May 12, 2021

Siberia: Land of Pines, Exile, Cold... and Bird Cherry Cake.

Siberia: Land of Pines, Exile, Cold... and Bird Cherry Cake.

To a Westerner, Siberia means exile, cold, and remoteness. To a Muscovite, it’s exile, cold, remoteness, pine nuts, pelmeni, healing products, and a long life span. To a Siberian, it’s a life close to nature: forests and rivers, foraging, delicious fish, bird cherry cake, and, overall, a rich cuisine (and yes, also cold).

London chef and food writer Alissa Timoshkina describes Siberia in Salt & Time:

Recipe bookHistorically, Siberia was a place of exile from the mid-seventeenth century until the 1950s… through its complex history of exile and other forms of resettlement, Siberia has become a melting pot of culinary traditions from Ukraine and the Caucasus, to Central Asia, Mongolia and Korea.

This description made me appreciate Siberia in a different way, and realize how stereotyped it is, even inside Russia. My understanding of the region was also helped by making a friend from Siberia.

When I was living in Georgia, I went over to Masha’s place. She was crying, because her mother had just left to go back home to Siberia. She’d been to visit and brought pine nuts and bird cherry flour to make Masha’s favorite cake: bird cherry sponge with sour cream whipped with sugar on top. “It’s a very simple cake,” she said, “but I love it. To me it tastes like childhood. Mom made it for me for every special occasion, and we could also buy it at the local bakery. It’s divine.”

To help understand the flavor of bird cherry, here is how Timoshkina describes it:

“While small in size, the berry has the most intense flavor, which can be likened to a mix between bitter almond and morello cherries. When used in a cake mix, the flour not only amplifies the flavor, but also produces a gorgeous dark color and the loveliest grainy texture, similar to that of semolina and polenta.”

Two women on a boat on Lake Baikal
Masha and her mum Galina at Lake Baikal.

Masha remembers going into the forest to forage bird cherries, which would then be milled into flour and also boiled with sugar to be served with the cake. They would also forage for mushrooms and pine cones (for the nuts). Masha would always bring some back to Georgia with her and spend many evenings biting into the shell of the tiny nuts – an endeavor her Georgian husband never partook in, as it seems to be something you need to grow up with in order to appreciate.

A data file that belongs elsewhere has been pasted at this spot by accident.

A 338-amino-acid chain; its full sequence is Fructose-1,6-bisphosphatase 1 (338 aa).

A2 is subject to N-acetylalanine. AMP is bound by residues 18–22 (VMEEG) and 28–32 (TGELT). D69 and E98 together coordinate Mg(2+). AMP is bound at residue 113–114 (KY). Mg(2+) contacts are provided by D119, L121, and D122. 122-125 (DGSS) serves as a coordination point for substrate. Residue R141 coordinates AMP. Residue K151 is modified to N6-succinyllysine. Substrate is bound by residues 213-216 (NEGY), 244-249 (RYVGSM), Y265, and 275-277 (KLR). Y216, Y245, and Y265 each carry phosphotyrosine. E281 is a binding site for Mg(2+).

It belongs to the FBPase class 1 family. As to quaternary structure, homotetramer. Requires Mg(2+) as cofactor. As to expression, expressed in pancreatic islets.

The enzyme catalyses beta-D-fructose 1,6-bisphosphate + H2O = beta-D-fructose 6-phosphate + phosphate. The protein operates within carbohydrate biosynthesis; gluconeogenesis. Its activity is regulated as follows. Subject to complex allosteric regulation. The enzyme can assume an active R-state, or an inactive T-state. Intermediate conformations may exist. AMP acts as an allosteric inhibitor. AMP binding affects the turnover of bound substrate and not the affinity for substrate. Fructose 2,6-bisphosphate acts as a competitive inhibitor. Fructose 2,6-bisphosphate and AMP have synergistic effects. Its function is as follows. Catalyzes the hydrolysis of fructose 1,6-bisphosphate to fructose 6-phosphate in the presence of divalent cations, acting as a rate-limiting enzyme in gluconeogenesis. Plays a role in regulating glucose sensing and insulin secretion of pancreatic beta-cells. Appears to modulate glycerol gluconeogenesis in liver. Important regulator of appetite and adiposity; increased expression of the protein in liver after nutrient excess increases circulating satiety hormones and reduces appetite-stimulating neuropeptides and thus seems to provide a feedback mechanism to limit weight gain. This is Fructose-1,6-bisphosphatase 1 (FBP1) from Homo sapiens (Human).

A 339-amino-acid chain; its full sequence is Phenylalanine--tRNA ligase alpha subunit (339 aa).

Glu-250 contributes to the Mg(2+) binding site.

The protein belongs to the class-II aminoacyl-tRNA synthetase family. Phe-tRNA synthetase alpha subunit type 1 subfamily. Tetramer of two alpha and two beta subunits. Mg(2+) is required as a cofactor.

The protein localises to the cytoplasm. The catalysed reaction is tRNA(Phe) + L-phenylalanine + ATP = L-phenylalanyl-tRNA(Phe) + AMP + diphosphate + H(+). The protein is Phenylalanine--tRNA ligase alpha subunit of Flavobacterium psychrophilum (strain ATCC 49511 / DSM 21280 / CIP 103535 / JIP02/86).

Foraging was a way to pass time and enjoy the taiga forest, which they could see from their place. It was also the perfect pretext to spending the whole day in the beautiful thick forest.

Masha still has some bird cherry flour from when her mum last visited, and even a few pine nuts, that she eats sparingly, conscious that it might be a while before she gets a refill. The pandemic made her miss her grandmother’s funeral (longevity stereotype met here, she lived to be 97), and seeing her mom, who still lives in a formerly secret town near Krasnoyarsk (it was a dark spot on the map in the Soviet times, and had no name), looking out at the taiga from her window. She doesn’t bake bird cherry cake when her kids aren’t around, but I have – to honor the incredible region that Siberia is, and the strength of love between families separated by the pandemic, and to satisfy my curiosity. Masha was right, it is divine, and here is her mom’s recipe.

Bird Cherry Cake

2 eggs
100 gr softened butter
1 cup sugar
180 gr wheat flour
180 gr bird cherry flour
1 cup hot milk
200 gr thick sour cream
2 tablespoons powdered sugar
Baking soda 1 tsp

1. Soak bird cherry flour in milk for 30 minutes.
2. Whisk eggs with sugar, add wheat flour, butter, and soda.
3. Mix in bird cherry mixture.
4. Bake at 170° C (350° F) for 40-50 minutes, then leave in the hot oven for 30 minutes.
5. Whip sour cream with powdered sugar.
6. Cool cake, cut in half, and add the sour cream on the 2 layers.


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